BIG TOM attended the above digital meeting which enabled instructors to ask any questions that they might have.
In typical style the questions that were raised by the presenters were very much cherry-picked to seem as least contentious as possible. There were serious doubts being cast by instructors for example about the justification for continuing the DVSA monitoring of parameters within driving test data. And for good reason. The amount of recalls to Standards Checks as a result of parameters has exploded by 600% for Grade A instructors and an eye-watering 1200% for Grade B instructors. According to DVSA data from October 2022 – September 2023, 12.3% of the entire Grade B registered driving instructors were recalled. And yet, there has been no significant increase in driving test pass rates – private cars accounting for 45.3% pass rates and driving school cars for 49.4% pass rates. Again, according to DVSA data, more Grade A driving instructors left the register between 2021-2023 than Grade B instructors over the same period – which is quite something given the fact that there are almost three times the amount of Grade B ADI’s compared to Grade A.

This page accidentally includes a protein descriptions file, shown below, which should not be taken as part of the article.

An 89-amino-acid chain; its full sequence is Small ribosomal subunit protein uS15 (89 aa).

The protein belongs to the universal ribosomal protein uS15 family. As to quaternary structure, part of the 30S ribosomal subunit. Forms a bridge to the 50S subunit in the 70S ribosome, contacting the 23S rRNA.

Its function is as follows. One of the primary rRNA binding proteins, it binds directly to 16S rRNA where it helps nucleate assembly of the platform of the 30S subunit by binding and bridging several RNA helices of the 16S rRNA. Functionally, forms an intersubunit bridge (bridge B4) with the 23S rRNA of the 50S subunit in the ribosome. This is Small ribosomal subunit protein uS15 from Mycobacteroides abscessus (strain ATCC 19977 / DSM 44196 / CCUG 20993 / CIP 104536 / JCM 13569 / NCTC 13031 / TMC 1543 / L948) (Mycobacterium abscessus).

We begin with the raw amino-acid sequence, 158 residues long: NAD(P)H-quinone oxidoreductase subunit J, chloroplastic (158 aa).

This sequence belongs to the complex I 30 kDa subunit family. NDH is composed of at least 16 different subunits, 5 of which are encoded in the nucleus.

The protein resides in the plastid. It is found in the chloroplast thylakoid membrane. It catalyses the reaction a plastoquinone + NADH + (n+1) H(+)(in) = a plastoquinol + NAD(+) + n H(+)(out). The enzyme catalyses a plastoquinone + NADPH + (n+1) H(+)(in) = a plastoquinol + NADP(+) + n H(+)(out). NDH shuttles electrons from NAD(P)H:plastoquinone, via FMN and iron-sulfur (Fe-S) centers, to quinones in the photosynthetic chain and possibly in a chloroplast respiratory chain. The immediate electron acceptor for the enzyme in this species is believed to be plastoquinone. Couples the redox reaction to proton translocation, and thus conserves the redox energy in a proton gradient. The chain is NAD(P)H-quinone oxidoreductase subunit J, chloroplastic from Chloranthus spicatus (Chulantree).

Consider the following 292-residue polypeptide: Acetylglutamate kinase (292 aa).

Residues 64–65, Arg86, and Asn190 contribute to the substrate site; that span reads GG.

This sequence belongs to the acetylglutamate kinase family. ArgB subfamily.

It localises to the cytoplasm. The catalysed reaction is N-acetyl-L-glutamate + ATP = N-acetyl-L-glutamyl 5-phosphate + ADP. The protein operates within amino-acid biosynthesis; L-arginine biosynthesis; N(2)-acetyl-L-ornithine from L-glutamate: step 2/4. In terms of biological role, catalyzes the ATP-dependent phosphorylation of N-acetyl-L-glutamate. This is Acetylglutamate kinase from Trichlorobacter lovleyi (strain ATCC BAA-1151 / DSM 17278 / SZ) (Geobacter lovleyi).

It is entirely reasonable and understandable why driving instructors would raise questions about what the NASP are doing to hold the DVSA to account for introducing a measure aimed at “raising standards” where there is little evidence of any improvement. The panel mentioned that they had been provided with a glimpse of the “worst offending” instructors who were being recalled, where they had failure rates on driving tests in the high 90 percents. But of course, in any given distribution curve, it would be entirely misleading to only talk of the extremes without putting things into a larger context.
The relatively recent increased drive from the DVSA to pool resources to increase the capacity of driving tests was mentioned – there was little mention of improvements being seen but BIG TOM did feedback a significant improvement in the driving test centres that are used. A knock-on effect of re-directing these DVSA resources is that there will be fewer Standards Checks and ORDIT assessments until March 2024.